A Georgia woman spent three months in jail after two deputies said a field test of a blue substance found in a car she was in turned up positive for methamphetamine.
But it wasn't meth. It was cotton candy.
Dasha Fincher claims that while she was in jail she missed several major life events, including the birth of twin grandchildren, and was refused medical care for a broken hand and ovarian cyst.
Now she's filed a lawsuit against Monroe County and the three officers involved for wrongful imprisonment and violating her civil rights. The lawsuit also targets Sirchie Acquisition Company, the maker of the field kit the deputies used to produce the mistaken test result.
A traffic stop turned into a drug charge
According to the lawsuit, Fincher was a passenger in a car that was pulled over by two Monroe County Sheriff's deputies on December 31, 2016.
The deputies initially said they stopped the car because they thought the tinting on the car's windows was too dark, but clarified at the scene that it was not a violation.
They asked the driver if they could search the vehicle and soon found "a large, open clear plastic bag which contained a light blue substance, spherical in shape," in the car's floorboards, the lawsuit says.
Fincher and the driver both explained it was just a bag of blue cotton candy. But the deputies decided to test it using a field test kit, which indicated the 1.5-ounce wad of blue fluff contained methamphetamine.
Fincher and her boyfriend, who was driving, were arrested for possession and trafficking of methamphetamine, the lawsuit says. Fincher "repeatedly professed her innocence and stated that the blue substance was, in fact, cotton candy."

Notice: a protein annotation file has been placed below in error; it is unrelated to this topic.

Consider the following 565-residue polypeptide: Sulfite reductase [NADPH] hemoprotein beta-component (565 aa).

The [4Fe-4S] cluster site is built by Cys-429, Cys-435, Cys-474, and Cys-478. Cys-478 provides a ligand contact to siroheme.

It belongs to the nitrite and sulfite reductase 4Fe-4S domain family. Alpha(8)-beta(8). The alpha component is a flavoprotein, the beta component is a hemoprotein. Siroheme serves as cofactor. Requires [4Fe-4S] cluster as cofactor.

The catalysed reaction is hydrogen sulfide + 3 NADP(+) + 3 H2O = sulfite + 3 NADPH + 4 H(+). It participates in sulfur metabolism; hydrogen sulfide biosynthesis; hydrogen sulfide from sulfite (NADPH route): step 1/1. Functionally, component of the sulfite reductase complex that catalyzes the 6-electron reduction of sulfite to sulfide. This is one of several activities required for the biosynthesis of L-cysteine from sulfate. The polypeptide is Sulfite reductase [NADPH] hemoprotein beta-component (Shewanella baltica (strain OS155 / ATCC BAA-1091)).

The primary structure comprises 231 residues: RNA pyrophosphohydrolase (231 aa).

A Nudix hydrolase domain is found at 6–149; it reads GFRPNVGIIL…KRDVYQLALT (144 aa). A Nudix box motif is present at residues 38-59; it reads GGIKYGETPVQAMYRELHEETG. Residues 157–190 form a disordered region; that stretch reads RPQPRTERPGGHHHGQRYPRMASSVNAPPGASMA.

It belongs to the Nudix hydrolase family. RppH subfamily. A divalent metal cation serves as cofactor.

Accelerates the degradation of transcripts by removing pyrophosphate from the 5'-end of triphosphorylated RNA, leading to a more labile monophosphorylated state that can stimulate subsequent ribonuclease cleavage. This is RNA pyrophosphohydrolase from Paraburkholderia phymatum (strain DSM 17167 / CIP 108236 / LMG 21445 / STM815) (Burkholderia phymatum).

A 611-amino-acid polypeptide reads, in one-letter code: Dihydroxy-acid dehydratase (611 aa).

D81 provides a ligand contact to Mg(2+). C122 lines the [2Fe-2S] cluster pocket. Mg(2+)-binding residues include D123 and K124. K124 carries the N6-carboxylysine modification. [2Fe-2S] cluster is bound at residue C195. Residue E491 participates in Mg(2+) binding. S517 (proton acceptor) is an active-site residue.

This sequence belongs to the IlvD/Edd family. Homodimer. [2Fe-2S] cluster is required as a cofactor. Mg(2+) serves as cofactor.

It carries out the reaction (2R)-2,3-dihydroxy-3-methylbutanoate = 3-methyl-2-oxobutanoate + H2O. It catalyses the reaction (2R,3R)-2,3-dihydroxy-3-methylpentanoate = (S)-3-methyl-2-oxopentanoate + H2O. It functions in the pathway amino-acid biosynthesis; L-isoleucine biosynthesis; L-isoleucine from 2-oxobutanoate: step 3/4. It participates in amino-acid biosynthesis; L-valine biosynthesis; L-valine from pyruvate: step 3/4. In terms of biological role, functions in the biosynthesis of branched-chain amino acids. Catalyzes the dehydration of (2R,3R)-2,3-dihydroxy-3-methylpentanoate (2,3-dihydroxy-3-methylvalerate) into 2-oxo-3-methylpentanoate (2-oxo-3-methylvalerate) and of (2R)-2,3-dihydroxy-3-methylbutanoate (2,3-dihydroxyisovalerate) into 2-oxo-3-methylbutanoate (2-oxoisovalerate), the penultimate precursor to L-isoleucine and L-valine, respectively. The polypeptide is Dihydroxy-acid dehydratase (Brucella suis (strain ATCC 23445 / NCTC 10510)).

CNN has contacted Sirchie Acquisition Company, the distributor of the drug test the officers used, but has not received a reply.
A drug charge turned into a three-month wait
The judge set her bail at $1 million, an amount the lawsuit alleges was a result of the trafficking charge. Unable to post bond, Fincher was trapped in jail for three months while the substance was sent to the Georgia Bureau of Investigation for forensic testing.
Fincher says during that time she missed "several major life events," including the births of her twin grandsons and her daughter's miscarriage. She also alleges she was refused medical attention for a broken hand and an ovarian cyst.
On March 22, 2017, the GBI finally issued a report that said there were "no controlled substances confirmed" in the blue matter. Still, Fincher wasn't released from jail for almost two more weeks, on April 4, the lawsuit says.
CNN has made multiple calls to the Monroe County Sheriff's office and has not received a response.
A three-month wait turned into a lawsuit
Fincher told CNN she spent a lot of her time in jail in a state of disbelief, assuming her release was just around the corner.
"At first I kept thinking I was going to get out, then the next day came, and I'd think, 'Maybe I'll get out tomorrow. Then tomorrow turned into the next day," she said.
"What I was most scared of was my granddaughter forgetting who I was."
She called home every day to speak to her children, but wasn't there when her daughter experienced a miscarriage or when her son and his wife welcomed twin boys.
Fincher is hoping her case will prompt some changes within the system. "I think the best thing they could do would be to change the [drug testing] policy, or change how they test, or have more training. Because it's crazy, the way it happened. It took so long."
She also wants closure on some of the aspects of the ordeal that still bother her. She still isn't sure, for instance, why it took so long for her to be released after the results of the forensics testing came back. She says she also never received an apology from the sheriff's department.
"I've lost a lot I can't get back," she said. "Three months is a long time."